How do you get your bangs so white?

If you’ve ever seen me dressed as X-Men’s Rogue, and have seen me outside of costume, then you’ll notice that I use my real hair for the costume. I’ve had this hair coloration for seven years now and every time I consider changing it a stranger inevitably approaches me to say “You remind me of Rogue.” Remind people of one of my all time favorite characters? Don’t mind if I do!

Every year I recieve at least six requests from people wondering what I do and/or complaints that a salon refuses to do the process for them or have been disappointed by a salon’s results. Bleaching to this extent is a damaging process to the hair, and so salons will not want to be held accountable if they screw up the process and, therefore, your hair. So I’ve developed my own at home bleaching recipe. I purchase everything from Sally’s Beauty Supply, though even if you don’t have a Sally’s nearby the brands I use should be easily found in similar stores.

Here’s your shopping list:

  • L’Oreal Super Blue Creme Oil Lightener
  • 2oz bottle of 30 volume creme peroxide (you might need 40 volume if your hair is especially dark/stubborn)
  • Sally’s Beauty Red/Gold Corrector
  • Moisture-rich conditioner
  • Fanci-Full Temp Haircolor Rinse #49 (Ultra White Minx)

You will also need:

  • Small glass bowl (a nut or condiment cup works well)
  • Plastic spoon
  • Plastic hair clip
  • Plastic or latex gloves

*Note: It is important not to use metal, as bleach is very corrosive*

For a first time application:

(Note: Like with all hair treatments, sensitive skin types will want to test for reactions to the product before going gung-ho with it. Also, the first bleaching might not yield perfectly white results. Be prepared to have your hair be platinum blonde for a couple weeks.)

Separate the section of hair you’d like bleached, tying back the rest. Put on your gloves. Within the L’Oreal Super Blue box are three packets of lightening activators and a 2oz bottle of the crème oil. For shoulder-length bangs, one packet, a third of the crème oil bottle, and a third of the crème peroxide bottle will be sufficient. Follow the instructions inside the L’Oreal Super Blue box, being careful not to stand over the mixture to avoid inhaling fumes. Before applying, add 10 drops of the Red/Gold Corrector and mix thoroughly – the mixture should be a lavender color. Apply using the spoon and working it into the section of hair with gloved fingers, being careful not to get the bleach mixture onto your skin. Once all the product has been used, clip the hair away from your face and wait 45 minutes.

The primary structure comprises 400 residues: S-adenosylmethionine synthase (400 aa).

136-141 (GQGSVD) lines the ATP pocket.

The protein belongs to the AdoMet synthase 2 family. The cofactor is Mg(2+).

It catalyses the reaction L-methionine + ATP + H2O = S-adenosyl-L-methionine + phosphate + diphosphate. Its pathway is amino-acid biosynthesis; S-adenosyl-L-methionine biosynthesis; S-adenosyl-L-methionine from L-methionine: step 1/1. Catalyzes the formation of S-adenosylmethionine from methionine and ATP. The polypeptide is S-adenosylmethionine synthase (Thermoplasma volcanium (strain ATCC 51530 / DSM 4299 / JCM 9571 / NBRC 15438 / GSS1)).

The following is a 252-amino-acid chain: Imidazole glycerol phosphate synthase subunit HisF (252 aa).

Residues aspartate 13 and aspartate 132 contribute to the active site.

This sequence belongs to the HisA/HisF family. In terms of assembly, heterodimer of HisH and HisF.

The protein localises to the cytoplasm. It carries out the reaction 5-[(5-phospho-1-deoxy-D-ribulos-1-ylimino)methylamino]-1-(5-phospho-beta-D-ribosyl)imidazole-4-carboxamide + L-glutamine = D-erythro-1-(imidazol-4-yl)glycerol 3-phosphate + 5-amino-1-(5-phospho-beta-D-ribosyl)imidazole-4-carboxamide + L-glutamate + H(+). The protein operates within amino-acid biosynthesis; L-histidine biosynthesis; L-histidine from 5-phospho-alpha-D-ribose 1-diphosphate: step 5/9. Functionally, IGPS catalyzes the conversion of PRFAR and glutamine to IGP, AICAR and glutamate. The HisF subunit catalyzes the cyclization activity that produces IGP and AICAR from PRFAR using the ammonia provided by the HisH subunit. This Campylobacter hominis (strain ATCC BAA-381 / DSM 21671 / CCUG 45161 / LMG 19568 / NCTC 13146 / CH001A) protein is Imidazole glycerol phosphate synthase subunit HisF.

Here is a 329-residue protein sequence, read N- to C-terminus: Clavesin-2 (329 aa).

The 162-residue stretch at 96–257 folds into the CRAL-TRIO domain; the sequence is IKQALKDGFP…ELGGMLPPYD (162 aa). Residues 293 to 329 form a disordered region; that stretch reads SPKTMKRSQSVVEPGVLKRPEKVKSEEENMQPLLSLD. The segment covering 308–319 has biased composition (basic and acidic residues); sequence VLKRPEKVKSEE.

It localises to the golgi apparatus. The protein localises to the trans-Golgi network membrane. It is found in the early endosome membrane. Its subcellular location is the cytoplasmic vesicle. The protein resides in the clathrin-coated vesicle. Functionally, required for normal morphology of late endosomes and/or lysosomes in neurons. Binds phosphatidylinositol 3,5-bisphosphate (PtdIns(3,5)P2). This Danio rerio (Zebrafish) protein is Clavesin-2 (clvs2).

Rise out the bleach mixture and shampoo twice using a moisture-rich shampoo. You hair will likely be golden or platinum blonde right now. This is okay! Bleaching until it’s white right from the get-go will absolutely fry your hair; patience means your hair won’t become brittle. Deep condition (overnight) the bangs right to the roots, adding a couple drops of the Red/Gold Corrector to the conditioner.

Give your hair at least two weeks to recover, conditioning regularly. Repeat the process until you achieve white.


I keep a small bottle of the primo-conditioner mixed with the Corrector (7 drops per ounce of conditioner) in the shower and use this on my bangs each time I bathe. This helps to eliminate any yellow/copper tones.

I usually bleach roots and refresh the white every month, or time it to be just before a convention, being careful not to bleach more than 12 times a year. For root touch-ups I only use half a packet and a sixth of each bottle

When you want an extra burst of white, use the Roux Fanci-Full Temp Haircolor Rinse, combing it through damp hair. It’s like the corrector, but it’s a little less potent so you can use it freely without going overboard.

It may seem like a long process, but have patience. Also, once you have your supplies it should last you for half a year. I’ve been doing this for 7 years straight, have never had my hair fall out on me, and my sensitive skin has not had any reactions. However, this does not guarantee that the same will be the case for you. Always use your own judgment.

Good luck!